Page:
Lancaster is the county town of Lancashire, England. It is on the River Lune and has a population of 52,234; the wider City of Lancaster local government district has a population of 138,375.
The expense, to candidates, of contested elections encouraged the leading families of the county to agree on the candidates to be returned unopposed whenever possible. Contested county elections were therefore unusual. The Stanleys, led by the Earl of Derby dominated the county. One seat was nearly always held by a Stanley relative, the second, by one of the other leading families.
Earl of Derby is a title in the Peerage of England. The title was first adopted by Robert de Ferrers, 1st Earl of Derby, under a creation of 1139. It continued with the Ferrers family until the 6th Earl forfeited his property toward the end of the reign of Henry III and died in 1279. Most of the Ferrers property and the Derby title were then held by the family of Henry III. The title merged in the Crown upon Henry IV's accession to the throne in 1399.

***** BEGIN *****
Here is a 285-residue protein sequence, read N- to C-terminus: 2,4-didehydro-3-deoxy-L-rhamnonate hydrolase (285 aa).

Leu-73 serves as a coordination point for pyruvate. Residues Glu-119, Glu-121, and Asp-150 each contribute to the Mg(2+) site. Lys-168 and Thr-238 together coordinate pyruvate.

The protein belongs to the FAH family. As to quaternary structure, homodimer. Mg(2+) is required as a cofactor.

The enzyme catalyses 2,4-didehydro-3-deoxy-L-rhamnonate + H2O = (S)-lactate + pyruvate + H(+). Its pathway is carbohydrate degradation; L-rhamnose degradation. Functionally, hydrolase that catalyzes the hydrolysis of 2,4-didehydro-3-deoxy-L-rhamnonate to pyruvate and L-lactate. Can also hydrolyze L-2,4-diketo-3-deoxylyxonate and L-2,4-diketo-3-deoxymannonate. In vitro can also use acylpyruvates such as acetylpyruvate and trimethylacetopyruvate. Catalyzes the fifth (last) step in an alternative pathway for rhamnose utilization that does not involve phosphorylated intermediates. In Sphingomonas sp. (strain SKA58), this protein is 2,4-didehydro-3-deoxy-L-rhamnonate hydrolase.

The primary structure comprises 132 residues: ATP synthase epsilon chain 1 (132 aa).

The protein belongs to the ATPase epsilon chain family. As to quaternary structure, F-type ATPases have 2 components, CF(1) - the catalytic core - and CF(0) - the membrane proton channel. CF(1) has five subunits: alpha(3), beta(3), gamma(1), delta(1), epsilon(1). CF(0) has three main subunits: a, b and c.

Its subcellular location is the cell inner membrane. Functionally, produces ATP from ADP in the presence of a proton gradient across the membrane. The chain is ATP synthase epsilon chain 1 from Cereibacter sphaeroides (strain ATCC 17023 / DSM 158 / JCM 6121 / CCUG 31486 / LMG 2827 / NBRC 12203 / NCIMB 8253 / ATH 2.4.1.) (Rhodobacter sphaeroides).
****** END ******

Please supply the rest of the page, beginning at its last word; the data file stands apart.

"Unreformed House of Commons" is a name given to the House of Commons of Great Britain and the House of Commons of the United Kingdom before it was reformed by the Reform Act 1832.
Lancashire is a county of England, in the northwest of the country. The county did not exist in 1086, for the Domesday Book, and was apparently first created in 1182, making it one of the youngest of the traditional counties.
Wigan is a constituency in Greater Manchester, represented in the House of Commons of the UK Parliament since 2010 by Lisa Nandy of the Labour Party.
Lancaster was a constituency of the House of Commons of the Parliament of England then of the Parliament of Great Britain from 1707 to 1800 and of the Parliament of the United Kingdom from 1801 to 1867, centred on the historic city of Lancaster in north-west England. It was represented by two Members of Parliament until the constituency was disenfranchised for corruption in 1867.